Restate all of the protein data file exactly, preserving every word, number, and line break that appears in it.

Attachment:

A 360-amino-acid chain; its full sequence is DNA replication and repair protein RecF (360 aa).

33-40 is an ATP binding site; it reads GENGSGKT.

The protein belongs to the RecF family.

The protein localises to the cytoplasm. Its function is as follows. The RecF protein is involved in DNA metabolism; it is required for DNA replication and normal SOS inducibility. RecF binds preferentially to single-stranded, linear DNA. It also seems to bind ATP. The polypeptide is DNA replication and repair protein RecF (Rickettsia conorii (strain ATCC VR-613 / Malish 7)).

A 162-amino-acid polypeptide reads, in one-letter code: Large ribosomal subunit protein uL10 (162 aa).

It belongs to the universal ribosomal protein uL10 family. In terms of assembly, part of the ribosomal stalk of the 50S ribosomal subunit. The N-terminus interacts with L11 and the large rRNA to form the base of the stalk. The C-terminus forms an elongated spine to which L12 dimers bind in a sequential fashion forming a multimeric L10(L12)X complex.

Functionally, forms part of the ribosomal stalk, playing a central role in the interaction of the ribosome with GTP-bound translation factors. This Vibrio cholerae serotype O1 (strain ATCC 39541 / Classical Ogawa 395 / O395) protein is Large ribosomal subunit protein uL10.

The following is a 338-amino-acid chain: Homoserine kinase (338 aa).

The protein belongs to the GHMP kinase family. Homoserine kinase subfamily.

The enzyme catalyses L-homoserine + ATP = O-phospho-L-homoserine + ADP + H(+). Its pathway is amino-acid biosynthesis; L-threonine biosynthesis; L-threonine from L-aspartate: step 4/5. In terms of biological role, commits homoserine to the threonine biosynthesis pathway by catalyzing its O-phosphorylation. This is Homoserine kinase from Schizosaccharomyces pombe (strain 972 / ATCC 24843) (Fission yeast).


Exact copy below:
A 360-amino-acid chain; its full sequence is DNA replication and repair protein RecF (360 aa).

33-40 is an ATP binding site; it reads GENGSGKT.

The protein belongs to the RecF family.

The protein localises to the cytoplasm. Its function is as follows. The RecF protein is involved in DNA metabolism; it is required for DNA replication and normal SOS inducibility. RecF binds preferentially to single-stranded, linear DNA. It also seems to bind ATP. The polypeptide is DNA replication and repair protein RecF (Rickettsia conorii (strain ATCC VR-613 / Malish 7)).

A 162-amino-acid polypeptide reads, in one-letter code: Large ribosomal subunit protein uL10 (162 aa).

It belongs to the universal ribosomal protein uL10 family. In terms of assembly, part of the ribosomal stalk of the 50S ribosomal subunit. The N-terminus interacts with L11 and the large rRNA to form the base of the stalk. The C-terminus forms an elongated spine to which L12 dimers bind in a sequential fashion forming a multimeric L10(L12)X complex.

Functionally, forms part of the ribosomal stalk, playing a central role in the interaction of the ribosome with GTP-bound translation factors. This Vibrio cholerae serotype O1 (strain ATCC 39541 / Classical Ogawa 395 / O395) protein is Large ribosomal subunit protein uL10.

The following is a 338-amino-acid chain: Homoserine kinase (338 aa).

The protein belongs to the GHMP kinase family. Homoserine kinase subfamily.

The enzyme catalyses L-homoserine + ATP = O-phospho-L-homoserine + ADP + H(+). Its pathway is amino-acid biosynthesis; L-threonine biosynthesis; L-threonine from L-aspartate: step 4/5. In terms of biological role, commits homoserine to the threonine biosynthesis pathway by catalyzing its O-phosphorylation. This is Homoserine kinase from Schizosaccharomyces pombe (strain 972 / ATCC 24843) (Fission yeast).